Patent Novelty and Non-Obviousness

Patents can only be issued for new and non-obvious inventions. While these requirements seem similar, they are two distinct tests. Each requirement requires the examiner to compare the claims in the patent application to the prior art. Prior art consists of anything that is publicly available, such as patents, research papers, or products on sale.

Novelty requires that your exact invention not already exist. A claim will be rejected for lacking novelty if the examiner finds a single piece of prior art that demonstrates each and every element of a claim in the patent application. If you can show that your invention is even slightly different than the cited prior art, then you can typically overcome a novelty rejection.

Non-obviousness is the most difficult hurdle in obtaining a patent. A patent will not be issued if a person skilled in the field would look at all the prior art related to the invention (and all the other knowledge in the world) and come up with the invention as an obvious combination of things that already exist. While this sounds like a challenging test, there are many ways around an obviousness rejection, such as demonstrating that the invention has unexpected characteristics.

When looking at novelty and non-obviousness, the important thing is demonstrating how your invention is different than what is already out in the world. You should focus on identifying the differences in your invention from the prior art that will result in you obtaining a patent.

Patents v. Trade Secrets

A major decision in your intellectual property strategy is whether to protect an asset with a patent or as a trade secret. Both forms of protection come with their own advantages and disadvantages, and they are largely mutually exclusive.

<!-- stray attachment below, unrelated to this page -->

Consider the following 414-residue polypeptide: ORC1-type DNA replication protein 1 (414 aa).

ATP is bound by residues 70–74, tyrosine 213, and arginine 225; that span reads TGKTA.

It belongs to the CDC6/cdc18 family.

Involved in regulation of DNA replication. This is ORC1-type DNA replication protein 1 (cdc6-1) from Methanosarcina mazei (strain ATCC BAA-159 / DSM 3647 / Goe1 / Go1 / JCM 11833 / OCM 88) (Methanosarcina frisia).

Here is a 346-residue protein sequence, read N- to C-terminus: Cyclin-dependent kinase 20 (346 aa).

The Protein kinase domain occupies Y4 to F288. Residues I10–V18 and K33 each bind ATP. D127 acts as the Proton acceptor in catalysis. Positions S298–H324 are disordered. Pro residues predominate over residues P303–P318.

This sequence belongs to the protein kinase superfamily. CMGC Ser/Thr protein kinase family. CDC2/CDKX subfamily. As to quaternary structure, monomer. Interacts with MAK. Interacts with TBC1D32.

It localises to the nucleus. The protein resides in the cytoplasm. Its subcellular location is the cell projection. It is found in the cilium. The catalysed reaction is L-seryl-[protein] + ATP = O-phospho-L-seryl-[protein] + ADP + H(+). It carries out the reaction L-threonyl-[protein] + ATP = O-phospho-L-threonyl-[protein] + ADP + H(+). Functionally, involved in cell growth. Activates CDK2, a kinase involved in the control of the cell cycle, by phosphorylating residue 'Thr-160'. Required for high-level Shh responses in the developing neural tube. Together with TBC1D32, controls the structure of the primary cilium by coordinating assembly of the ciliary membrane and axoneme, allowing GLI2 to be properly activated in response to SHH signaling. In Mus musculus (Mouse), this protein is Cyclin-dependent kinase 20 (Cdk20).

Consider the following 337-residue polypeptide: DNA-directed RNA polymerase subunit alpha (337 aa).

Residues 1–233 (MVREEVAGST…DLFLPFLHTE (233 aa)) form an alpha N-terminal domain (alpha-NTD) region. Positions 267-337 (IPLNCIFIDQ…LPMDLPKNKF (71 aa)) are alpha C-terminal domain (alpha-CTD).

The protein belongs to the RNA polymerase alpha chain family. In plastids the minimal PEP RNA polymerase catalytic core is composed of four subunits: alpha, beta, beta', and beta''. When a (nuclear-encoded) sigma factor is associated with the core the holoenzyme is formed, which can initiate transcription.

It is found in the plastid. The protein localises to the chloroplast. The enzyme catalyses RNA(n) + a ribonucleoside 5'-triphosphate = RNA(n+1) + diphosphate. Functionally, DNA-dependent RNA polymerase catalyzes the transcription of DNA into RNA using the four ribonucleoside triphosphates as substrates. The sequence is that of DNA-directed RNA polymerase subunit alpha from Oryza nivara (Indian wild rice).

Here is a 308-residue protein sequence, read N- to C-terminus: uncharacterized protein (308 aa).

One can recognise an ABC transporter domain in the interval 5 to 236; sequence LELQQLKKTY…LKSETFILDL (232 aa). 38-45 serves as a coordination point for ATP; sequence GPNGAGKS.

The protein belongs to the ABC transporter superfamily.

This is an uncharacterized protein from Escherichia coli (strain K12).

A patent requires filing an application and approval of the application by the United States Patent Office before you obtain patent protection. You must disclose your entire invention to the public (because patents are public records accessible to anyone) to obtain a patent. A patent is valid for a period of twenty years from the date you filed the patent. You can assert a patent to stop someone from making, using, or selling your invention anywhere in the United States, even if they developed the invention without knowing about your patent. A patent cannot be lost without going through a formal process such as a lawsuit or certain Patent Office proceedings.

A trade secret, generally, is any information, invention, or process that provides independent economic value to your business from being kept secret by your business. Trade secret protection exists from the creation of the invention and continues as long as it remains subject to efforts to keep secret (for example, the Coca-Cola formula is a trade secret that has been kept secret for over a century). No formal application is necessary to create a trade secret, although there are certain steps a business can take to help solidify and ensure trade secret protection (from contract language, to data security mesaures, and more). However, a trade secret can be lost if it ceases to be a secret. This requires you to take steps to protect the secrecy, including proper employee training and the use of non-disclosure agreements. You also cannot successfully assert a trade secret against someone who came up with the same invention by reverse engineering yours, or if they came up with it independently.

You should consider whether your intellectual property strategy is better served by keeping a trade secret or applying for a patent. There are often ways that you can employ both, such as by patenting a product but retaining the process to manufacture it as a trade secret.